IMC 2009: Sessions

Session 313: Heresy and the Vernacular, II: The Anglo-Norman Frontier and the Matter of Britain

Monday 13 July 2009, 16.30-18.00

Moderator/Chair:Liz Herbert McAvoy, Department of English Language & Literature, Swansea University
Paper 313-aThe Hermit's Contradiction: Heresy in the Grail Procession
(Language: English)
Melanie Hackney, Department of French Studies, Louisiana State University
Index terms: Language and Literature - French or Occitan, Liturgy
Paper 313-bHeretical Arthur: Providence, Fate, and Vernacular Composition
(Language: English)
James R. Simpson, Centre for Medieval & Renaissance Studies, University of Glasgow
Index terms: Language and Literature - French or Occitan, Language and Literature - Latin
Abstract

The papers in this session deal with problems raised by vernacular literatures, whether in post-conquest Britain or the Britain of Arthurian tradition.

Paper -a:
This paper explores Gnostic and Cathar attributes in Chrétien de Troyes’ Perceval : Le conte du graal. While past scholarship has categorized the work as principally Christian, I argue that this misconception results from authors such as Robert de Boron, who adapted Chrétien’s grail to make it an intricate part of the Christian story. The hermit’s explanation, occurring approximately 1500 lines after the narrative stops treating Perceval, offers clear contradictions in describing the grail procession as the sacrament of the Holy Eucharist. In addition to showing narrative events that conflict with Church doctrine, I will demonstrate the heretical nature of the text.

Paper -b:
This paper explores the fluctuating social values of English versus Anglo-Norman in post-Conquest England in order to articulate the relationship between language and heresy. Using specific examples from Middle English literature, including education tracts, sermons, conduct manuals, and verse and prose fiction, the paper identifies various moments of lingual heresies: those literary moments where speaking or writing in one particular language instead of another is akin to heresy against a nation or heresy against God. The constant medieval English debate between Anglo-Norman, Latin, and English in 13th and 14th Century England offers an expanded definition of ‘heresy’, proving that attempts to create a sense of nationhood are inextricable from a desire to identify a national language and a national religion.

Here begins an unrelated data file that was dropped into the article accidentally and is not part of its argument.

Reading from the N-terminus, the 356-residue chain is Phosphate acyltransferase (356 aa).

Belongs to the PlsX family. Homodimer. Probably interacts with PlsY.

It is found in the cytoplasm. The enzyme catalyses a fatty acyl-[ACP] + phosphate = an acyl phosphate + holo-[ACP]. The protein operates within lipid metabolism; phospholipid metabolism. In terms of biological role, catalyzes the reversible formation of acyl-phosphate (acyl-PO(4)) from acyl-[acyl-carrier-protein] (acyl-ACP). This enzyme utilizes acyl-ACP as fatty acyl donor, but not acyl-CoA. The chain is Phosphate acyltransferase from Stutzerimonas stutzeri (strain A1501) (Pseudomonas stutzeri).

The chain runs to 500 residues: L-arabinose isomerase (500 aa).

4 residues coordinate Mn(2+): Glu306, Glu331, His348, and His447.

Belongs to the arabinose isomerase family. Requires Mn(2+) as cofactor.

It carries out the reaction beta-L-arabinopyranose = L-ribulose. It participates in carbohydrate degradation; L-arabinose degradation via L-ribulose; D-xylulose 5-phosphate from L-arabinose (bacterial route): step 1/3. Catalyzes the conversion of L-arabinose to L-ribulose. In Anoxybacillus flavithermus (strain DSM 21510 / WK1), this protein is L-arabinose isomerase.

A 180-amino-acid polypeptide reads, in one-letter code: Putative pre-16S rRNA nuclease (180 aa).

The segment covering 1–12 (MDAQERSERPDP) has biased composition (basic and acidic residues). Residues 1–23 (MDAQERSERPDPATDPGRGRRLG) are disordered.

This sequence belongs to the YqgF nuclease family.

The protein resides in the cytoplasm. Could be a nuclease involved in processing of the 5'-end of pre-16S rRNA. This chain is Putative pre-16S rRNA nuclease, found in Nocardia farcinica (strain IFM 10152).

Paper -c:
As T.H. White comments, ‘Camelot was a city built to music, therefore a city never built at all’. The proposed paper aims to revisit early anxiety regarding the veracity or fictionality of the Arthurian legend through an exploration of the connection between the emergent vernacular tradition and conflicts in the reception of antique and early Christian sources, notably Lucan and Boethius, as part of a quasi-heretical ‘music’ of historical pattern reasserting itself in 12th century literature and historiography. Here Arthurian texts articulate a view of cosmological pattern that quite probably flirts with the whiff of heresy some commentators identified in Boethius’s presentation of fortune. Another key echo in this view of the Arthurian tradition is its modulated reprise of Lucanian / Stoic commentary on the nature of history, a view notably reproved by Augustine. This then positions Chrétien’s perceived ‘secularity’ in the context of the innovatory political and historical cultures of the Angevin and Champenois courts as self-consciously bordering on the heretical.